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Re: st: A Word to Future Authors


From   Raphael Fraser <raphael.fraser@gmail.com>
To   statalist@hsphsun2.harvard.edu
Subject   Re: st: A Word to Future Authors
Date   Wed, 10 Aug 2005 10:56:40 -0500

Well perhaps we need more specialized INTRODUCTORY Stata books out
there. Geared towards individual disciplines (biostatistics, social
sciences etc.). I am also perplexed that since the existence of Stata
there have only been a handful of intro books in the entire inhabited
earth. This is a plea to authors for more intro books with useful and
meaningful exercises.

On 8/10/05, Richard Williams <Richard.A.Williams.5@nd.edu> wrote:
> At 09:02 AM 8/10/2005 -0400, Raphael Fraser wrote:
> >Dear Authors of Stata Books,
> >
> >I have a complaint about introductory Stata books. Recently, I have
> >been searching for  "intro to Stata" books to teach masters level
> >students how to use Stata. Of the two intro books at Stata's book
> >store none had EXERCISES to reinforce concepts. Why should I buy a
> >book and create my own exercises? I feel cheated. While these books
> 
> I think Hamilton's book is great.  I think the real problem is that
> different people like different things, and there aren't as many books on
> Stata as there are for other programs.  As I wrote in my review of
> Hamilton's book for the Stata Journal,
> 
> "it is also important to acknowledge that, if Hamilton's is the one Stata
> book that everyone should own, it is partly because there are so few
> alternatives.  If I wish to teach an introductory statistics course using
> SPSS, I probably have at least a dozen texts to choose from.  If I want to
> teach that course using Stata, Hamilton wins almost by default.  As I read
> Statistics with Stata, I repeatedly found myself thinking of things I would
> like to see done differently or additionally.  However, no one text can do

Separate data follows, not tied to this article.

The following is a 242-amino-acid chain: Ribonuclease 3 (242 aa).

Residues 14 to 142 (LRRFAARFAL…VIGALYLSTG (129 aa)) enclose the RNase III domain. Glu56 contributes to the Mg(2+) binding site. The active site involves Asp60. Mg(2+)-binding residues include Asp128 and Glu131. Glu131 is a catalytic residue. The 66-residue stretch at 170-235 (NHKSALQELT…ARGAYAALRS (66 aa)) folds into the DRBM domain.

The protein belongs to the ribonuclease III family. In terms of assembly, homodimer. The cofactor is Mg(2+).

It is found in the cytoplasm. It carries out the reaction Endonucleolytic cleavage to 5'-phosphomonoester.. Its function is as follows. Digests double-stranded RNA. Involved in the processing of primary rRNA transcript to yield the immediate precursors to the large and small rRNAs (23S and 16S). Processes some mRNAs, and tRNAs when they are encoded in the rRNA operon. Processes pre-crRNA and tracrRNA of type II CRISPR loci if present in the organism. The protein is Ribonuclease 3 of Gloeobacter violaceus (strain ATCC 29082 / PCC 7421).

> all things; many of the comments that follow are therefore not criticisms
> of the book, but rather, observations on the kinds of other texts I wish
> were available.  Of course, since such books often are available using
> other software, those looking for a textbook and who are not wed to the
> choice of a specific program will want to consider whether, despite all its
> merits, SWS is the best choice for them...
> 
> "...as good as Hamilton's examples are, instructors who feel that students
> learn statistics best by seeing relevant examples from their own fields of
> study should realize that Hamilton does not provide them with the kind of
> support that many other books will.  Particularly for an introductory
> course where many of the students will never run a statistical package
> again, the benefits of using a superior program like Stata and a fine
> general book like Hamilton's will have to be weighed against the advantages
> of using a text that focuses on examples from the course's discipline."
> 
> 
> -------------------------------------------
> Richard Williams, Notre Dame Dept of Sociology
> OFFICE: (574)631-6668, (574)631-6463
> FAX:    (574)288-4373
> HOME:   (574)289-5227
> EMAIL:  Richard.A.Williams.5@ND.Edu
> WWW (personal):    http://www.nd.edu/~rwilliam
> WWW (department):    http://www.nd.edu/~soc
> 
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